Priviledges and Politics (2)

this is part of a set of blogs in preparation for a chapter in a journal which asked me to write  ” on your work in relation to your personal activism and advocacy with the onset of austerity, and the intersectional tensions as a disabled women involved with a diverse set of communities. In particular we thought you may want to contribute a chapter about your personal reflections, that rigorously capture the new and emerging issues for disability activism” …..

I think of myself as priviledged because I knew my parents loved me unconditionally and my siblings are pretty good to me too. My parents were immigrants in Malaysia, they were barely out of their teens when I was born and 3 years later they had a second child and I was stricken with polio. They were very poor and I needed medical care, there was no NHS there and my father worked incredibly hard to afford the medical treatment I needed. My parent’s friends advised them to give me away to an orphanage and try again for other children but my parents did not, they hung on to me.

People at school marveled at my mother’s devotion to me, she carried me everywhere until I got too heavy. She fought for me to get into the right classes even if they were upstairs. She spend hours tirelessly teaching me to cycle on a little tricycle. I think my primary school bend over backwards to accomodate me as much as they could.

black and white photo of a solemn looking child in a dress, cross legged, seated on a round cane type chair. She has an anklet on my foot.
me just before my third birthday

So why do I say I was priviledged being born of poor parents, in a developing country which was just gaining independence from England. Maybe I should just say I was lucky. I was priviledged because I had great parents – who knew not much about parenting who did not speak English (English as the colonial language was a perequisite for getting a good job in the civil service). I think having had a poor childhood made me realise that just how lucky I was.

Now when I said that once, a friend asked me quizically if I was having a Pollyanna moment. I could have been given away to an orphanage and left in a residential home in Malaysia where disabled children were given to make handicrafts to eke out an existence. I once visited such a home ran by a friend of my mum’s in an outskirt of Kuala Lumpur.  I do not know what kind of life they lead, I did not want to know. I was too keen on distancing myself from those I considered unfortunate.. My parents had been saving for my education – they saw that I needed it most and when the time came, they send me to England to study.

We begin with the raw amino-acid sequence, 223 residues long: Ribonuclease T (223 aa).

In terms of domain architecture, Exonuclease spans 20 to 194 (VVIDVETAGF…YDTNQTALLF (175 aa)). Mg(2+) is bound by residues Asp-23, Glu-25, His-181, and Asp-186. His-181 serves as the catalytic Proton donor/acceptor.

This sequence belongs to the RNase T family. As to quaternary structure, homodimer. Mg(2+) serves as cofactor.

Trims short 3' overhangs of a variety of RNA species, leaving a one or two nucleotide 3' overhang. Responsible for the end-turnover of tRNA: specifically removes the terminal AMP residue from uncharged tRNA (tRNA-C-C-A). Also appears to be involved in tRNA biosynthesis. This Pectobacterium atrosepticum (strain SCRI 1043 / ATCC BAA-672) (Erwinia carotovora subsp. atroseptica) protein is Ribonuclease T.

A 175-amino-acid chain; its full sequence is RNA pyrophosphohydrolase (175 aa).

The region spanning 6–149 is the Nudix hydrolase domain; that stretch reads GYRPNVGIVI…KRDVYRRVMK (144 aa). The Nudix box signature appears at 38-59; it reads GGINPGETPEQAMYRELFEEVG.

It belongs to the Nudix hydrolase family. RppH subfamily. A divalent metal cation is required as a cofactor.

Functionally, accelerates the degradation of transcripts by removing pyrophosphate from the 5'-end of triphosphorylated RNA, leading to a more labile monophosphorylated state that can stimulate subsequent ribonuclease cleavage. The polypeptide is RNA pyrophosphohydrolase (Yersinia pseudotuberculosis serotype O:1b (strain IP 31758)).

newspaper headlines ''Crisis laws after 39 die in riots' from the Strait Times'
‘Crisis laws after 39 die in riots’ from the Strait Times Source: http://says.com/my/news/44-years-since-may-13-1969-have-malaysia-recovered

Now in that backdrop, I also grew up in the aftermath of the May13th racial riots in 1969. I remember being given strict instructions not to put my head out of the window or I might be shot.

Not so long after that boat people also arrived from Vietnam. I think it gave my father a disquiet – even if he had escaped from Communist China and he had made a good living as a citizen in Malaysia, he did not feel safe for his children. He saw the discrimination against ethnic minorities, I remember him telling me that having an English education would give us an advantage above having had a university education in the Malaysian system, if ever we should get kicked out of the country.

With hindsight, I can see it gave me my first lesson in politics – my father was deeply Confucian, he would not agree with engagement with any form of politics. But I understood the uncertainty of place and identity. It is in no way comparable to the plight of modern day refugees but I understand the fear and the uncertainty.

But my education of politics and the importance of social justice came from the Catholic church and my mentors who were deeply spiritual people. They taught me about liberation theology and inculturation. I went to a convent school. But no, my convent school did not teach me about liberation theology – where I started realising about social justice – but it gave me access to a different way of thinking and inculturation taught me that I can embrace other faiths without abandoning my own heritage.

I was very fortunate to have as godparents, Sr Teresia Mowe and Br John D’Cruz, who understood a curious young disabled girl searching love and understanding – as much as their own busy schedules allow. If you watch the video  and see John’s work with slow learners, you will get the idea how open he is and his acceptance of people as they are. In my youth he was the one person who gave me confidence and taught me self acceptance and about relationships. I know over here, we hear much of the harm that the Catholic church but I learnt a path away from materialism and capitalism there, a thirst for learning and respect for spirituality. I am indebted to him for his brand of nurturing love and acceptance which was not at all judgemental even when I grew away from the faith.

One other person who had huge influence over my formative youth was my parish priest, Fr Surmon. He helped me with my homework and had an extensive library ( my hometown had no public library). He gave me books to read by Simone Weil and Teilhard de Chardin! So my reading consisted of Wordsworth, Jane Austin, Chinua Achebe, (school text books)  Mills and Boon, Georgette Heyer, (what was available in the bookshops)  and French philosophers (way over my head, my worst subject as an undergrad was philiosophy!)

 

see previous blog